I don't think I will ever look at a potato the same way again. I've always loved potatoes - baked or mashed or fried - and I've always considered them simple but satisfying food. But after visiting Walters Produce in Newdale, Idaho, I've gained a new respect for the lowly spud.
My sister and I have been on a road trip through Idaho, Wyoming and Montana, and tomorrow we will head for South Dakota. Our first stop was in Tetonia, Idaho - just west of the Grand Tetons. We opted to stay at a bed and breakfast in Idaho, rather than pay the exorbitant prices in Jackson, Wyoming. The Locanda di Fiori, or Inn of the Flowers, turned out to be more than we could possibly have imagined. It was, in short, perfection. The owner - Carol - has become our new best friend. Not only did she pay attention to every last detail, including Ralph Lauren sheets and towels, organic soaps, and herbal teas in our room, but her breakfasts are to die for. Our days started with fresh fruit, eggs, bacon, French toast, ham, and the best coffee west of the Mississippi. They continued with laughter, intelligent conversation, the last float trip of the season down the river in Jackson, Wyoming, with the Barker Ewing company, where we saw moose, river otters and bald eagles - to mention just a few things. Carol then bought us some wine at Dornan's restaurant in Moose - yes, that's Moose - Wyoming, with a spectacular view of the sunset over the Tetons. We laughed and talked and wound up having pizza and more wine as we watched the colors change.
She then guided us back to the inn, where we changed into our suits and soaked in the hot tub for about an hour, sipping wine and practically listening to the stars crackle in the crisp night air. The next morning we said our goodbyes, and we headed off to Newdale. Carol had told us about the potato processing plant there and said that we had to visit it. At this point, we knew that we'd like anything she said, so we crossed the tracks, turned right, and drove down to the office.W. Jeffrey Walters and his brother are the third generation owners and operators of Walters Produce.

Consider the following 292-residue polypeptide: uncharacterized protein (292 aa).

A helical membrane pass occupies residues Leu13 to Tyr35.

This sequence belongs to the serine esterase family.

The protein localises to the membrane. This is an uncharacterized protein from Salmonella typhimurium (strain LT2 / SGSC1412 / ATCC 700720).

He took us on a tour of his facility, which processes something like 800,000 pounds of potatoes - mostly from Idaho. The soil in Idaho is volcanic - a rich, black soil which produces potatoes unlike any other kind in the U.S. Potatoes from farms owned and operated by the Walters family, as well as farms all over Idaho and surrounding states arrive daily by trucks. They are graded, sorted, washed, inspected, bagged, boxed, dried, shipped and stored - all in a giant, automated facility which employs hundreds of workers - many of whom are on a work program from the local prison.With every step through the plant, we inhaled the earthy smell of potatoes. Right now they are processing mainly russets, with some Yukon golds. At different times of the year, there are different varieties being processed. By the time we left, we absolutely needed to have some potatoes! We both opted for some of the medium sized ones - perfect for baking. He was so kind - he gave us a small bag of them, even though we only asked for 2! So far we haven't stayed anywhere where we have baked them, so we will probably go back with them in our suitcases. But what a fabulous souvenier! It beats a tee shirt any day!
11 years ago